By Grace Austin

The Office of Minority Health (OMH) was created in 1986 and is one of the most significant outcomes of the 1985 Secretary’s Task Force Report on Black and Minority Health—known as The Heckler Report. The Office is dedicated to improving the health of racial and ethnic minority populations through the development of health policies and programs that will help eliminate health disparities. OMH was reauthorized by the Patient Protection and Affordable Care Act of 2010.

The following are a few statistics that show the key impact that the Affordable Care Act can have in helping to eliminate health disparities:

As of April 2012, an estimated 5.5 million African Americans with private insurance now have access to expanded preventive services with no-cost sharing.

As of April 2012, 3.9 million elderly and disabled Latinos who receive health coverage from Medicare have access to an expanded list of preventive services with no cost-sharing, including annual wellness visits with personalized prevention plans, colorectal cancer and obesity screening, and mammograms.

As of June 2012, over 3.1 million young adults without coverage, including 121,000 Asian Americans, will be able to remain on their parents plans.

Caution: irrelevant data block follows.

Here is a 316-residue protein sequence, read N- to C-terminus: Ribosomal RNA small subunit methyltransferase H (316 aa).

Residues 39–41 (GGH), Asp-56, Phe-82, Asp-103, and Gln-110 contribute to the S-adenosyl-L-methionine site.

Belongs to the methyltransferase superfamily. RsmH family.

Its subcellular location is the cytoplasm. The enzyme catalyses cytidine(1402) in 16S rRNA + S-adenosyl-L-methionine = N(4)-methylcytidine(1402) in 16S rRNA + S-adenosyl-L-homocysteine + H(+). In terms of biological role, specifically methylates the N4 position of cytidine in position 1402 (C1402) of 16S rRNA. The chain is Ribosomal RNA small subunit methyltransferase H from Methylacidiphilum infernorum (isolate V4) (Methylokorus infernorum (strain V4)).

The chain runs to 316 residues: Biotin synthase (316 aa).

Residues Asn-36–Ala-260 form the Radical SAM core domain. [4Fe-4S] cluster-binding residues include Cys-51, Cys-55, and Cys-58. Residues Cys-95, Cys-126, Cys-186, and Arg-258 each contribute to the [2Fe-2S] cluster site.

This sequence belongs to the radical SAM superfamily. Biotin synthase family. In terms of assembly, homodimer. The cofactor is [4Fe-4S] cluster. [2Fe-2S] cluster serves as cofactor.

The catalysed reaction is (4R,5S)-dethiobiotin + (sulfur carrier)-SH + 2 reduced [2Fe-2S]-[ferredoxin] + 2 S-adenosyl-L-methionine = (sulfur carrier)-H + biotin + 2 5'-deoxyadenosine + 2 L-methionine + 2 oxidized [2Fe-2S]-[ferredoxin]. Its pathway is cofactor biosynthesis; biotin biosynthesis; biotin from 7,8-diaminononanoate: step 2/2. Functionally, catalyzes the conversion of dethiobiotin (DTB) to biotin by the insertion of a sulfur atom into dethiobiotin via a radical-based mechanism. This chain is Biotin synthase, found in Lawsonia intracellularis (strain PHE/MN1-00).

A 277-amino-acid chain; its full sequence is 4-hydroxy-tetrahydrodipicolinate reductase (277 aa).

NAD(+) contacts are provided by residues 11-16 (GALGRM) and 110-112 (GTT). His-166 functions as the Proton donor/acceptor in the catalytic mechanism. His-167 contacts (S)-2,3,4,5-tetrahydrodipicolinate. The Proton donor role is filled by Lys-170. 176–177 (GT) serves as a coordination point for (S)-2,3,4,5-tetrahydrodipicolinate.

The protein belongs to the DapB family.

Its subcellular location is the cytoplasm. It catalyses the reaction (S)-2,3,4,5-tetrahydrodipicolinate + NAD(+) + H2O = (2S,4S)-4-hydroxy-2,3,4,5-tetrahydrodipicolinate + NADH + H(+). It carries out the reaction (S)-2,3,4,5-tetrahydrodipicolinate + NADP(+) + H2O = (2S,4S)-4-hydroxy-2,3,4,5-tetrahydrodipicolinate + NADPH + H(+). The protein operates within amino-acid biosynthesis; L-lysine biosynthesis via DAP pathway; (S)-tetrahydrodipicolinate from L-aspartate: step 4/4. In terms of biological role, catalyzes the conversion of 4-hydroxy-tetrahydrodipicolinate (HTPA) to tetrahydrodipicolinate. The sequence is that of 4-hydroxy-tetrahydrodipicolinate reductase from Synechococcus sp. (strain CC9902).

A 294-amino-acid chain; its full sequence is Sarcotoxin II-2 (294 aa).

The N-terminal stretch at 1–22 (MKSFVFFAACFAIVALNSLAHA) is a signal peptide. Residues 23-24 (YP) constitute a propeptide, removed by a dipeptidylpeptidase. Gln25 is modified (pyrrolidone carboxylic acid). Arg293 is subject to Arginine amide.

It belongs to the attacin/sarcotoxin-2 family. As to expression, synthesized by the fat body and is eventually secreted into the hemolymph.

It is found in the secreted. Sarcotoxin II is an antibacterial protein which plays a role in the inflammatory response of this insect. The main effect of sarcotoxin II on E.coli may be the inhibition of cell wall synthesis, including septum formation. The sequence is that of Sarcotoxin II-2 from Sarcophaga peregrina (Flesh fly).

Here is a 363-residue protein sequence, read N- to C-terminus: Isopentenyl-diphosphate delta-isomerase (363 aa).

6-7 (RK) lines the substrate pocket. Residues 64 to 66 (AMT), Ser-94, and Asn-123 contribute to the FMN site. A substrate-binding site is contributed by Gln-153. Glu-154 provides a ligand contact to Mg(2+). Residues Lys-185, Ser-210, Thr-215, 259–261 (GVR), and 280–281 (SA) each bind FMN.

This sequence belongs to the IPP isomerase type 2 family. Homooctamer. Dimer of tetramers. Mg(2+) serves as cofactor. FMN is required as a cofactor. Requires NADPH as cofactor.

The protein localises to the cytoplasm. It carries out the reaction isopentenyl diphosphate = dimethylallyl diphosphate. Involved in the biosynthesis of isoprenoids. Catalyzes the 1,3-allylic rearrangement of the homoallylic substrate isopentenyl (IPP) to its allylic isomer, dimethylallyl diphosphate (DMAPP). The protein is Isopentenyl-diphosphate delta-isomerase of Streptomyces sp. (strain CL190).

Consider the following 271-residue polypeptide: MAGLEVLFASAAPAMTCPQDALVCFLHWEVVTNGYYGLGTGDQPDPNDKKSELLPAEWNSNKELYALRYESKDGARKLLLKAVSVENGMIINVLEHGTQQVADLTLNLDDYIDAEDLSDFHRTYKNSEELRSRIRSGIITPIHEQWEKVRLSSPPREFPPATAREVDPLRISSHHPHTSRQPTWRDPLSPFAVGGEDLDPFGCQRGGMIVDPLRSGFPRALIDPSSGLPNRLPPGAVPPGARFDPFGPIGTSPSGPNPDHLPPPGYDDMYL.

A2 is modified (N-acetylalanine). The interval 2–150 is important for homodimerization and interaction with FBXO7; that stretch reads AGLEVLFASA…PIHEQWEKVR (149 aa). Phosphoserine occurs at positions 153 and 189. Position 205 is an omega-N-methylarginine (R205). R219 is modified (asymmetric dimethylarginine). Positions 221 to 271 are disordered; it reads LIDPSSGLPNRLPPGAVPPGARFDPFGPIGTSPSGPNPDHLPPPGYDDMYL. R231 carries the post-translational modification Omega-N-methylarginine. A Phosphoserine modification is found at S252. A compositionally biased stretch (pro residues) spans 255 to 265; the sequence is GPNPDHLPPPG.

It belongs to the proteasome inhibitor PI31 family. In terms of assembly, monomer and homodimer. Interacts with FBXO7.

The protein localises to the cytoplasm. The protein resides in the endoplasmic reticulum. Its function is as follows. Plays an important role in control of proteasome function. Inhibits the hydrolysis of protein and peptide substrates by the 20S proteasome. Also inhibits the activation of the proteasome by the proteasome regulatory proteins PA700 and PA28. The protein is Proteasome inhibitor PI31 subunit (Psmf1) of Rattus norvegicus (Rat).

In addition to supporting the development and provisions of the Affordable Care Act, the OMH has two other strategic priorities. The second involves coordinating the implementation of the Department of Health and Human Services (HHS) Action Plan to Reduce Racial and Ethnic Health Disparities, the policy that was launched in April 2011 that outlines the goals and actions needed to reduce health disparities. This is the first of its kind to actively engage the issue and provide solutions to the problem. Some of the HHS’s initiatives are Healthy People 2020, a gathering of data within the next data on health demographics, and Let’s Move, with a goal of solving childhood obesity, Michelle Obama’s initiative.

The final priority is the National Partnership for Action to End Health Disparities (NPA), launched after the OMH’s National Leadership Summit for Eliminating Racial and Ethnic Disparities in Health brought forth the need for such a task force. Began as a community-led, multi-sector approach, the NPA looks at the health disparity issue on a local, regional, and national level. They have created ten regional health equity councils led by health community leaders to address their goals of awareness, leadership, health system and life experience, cultural and linguistic competency, and data, research, and evaluation.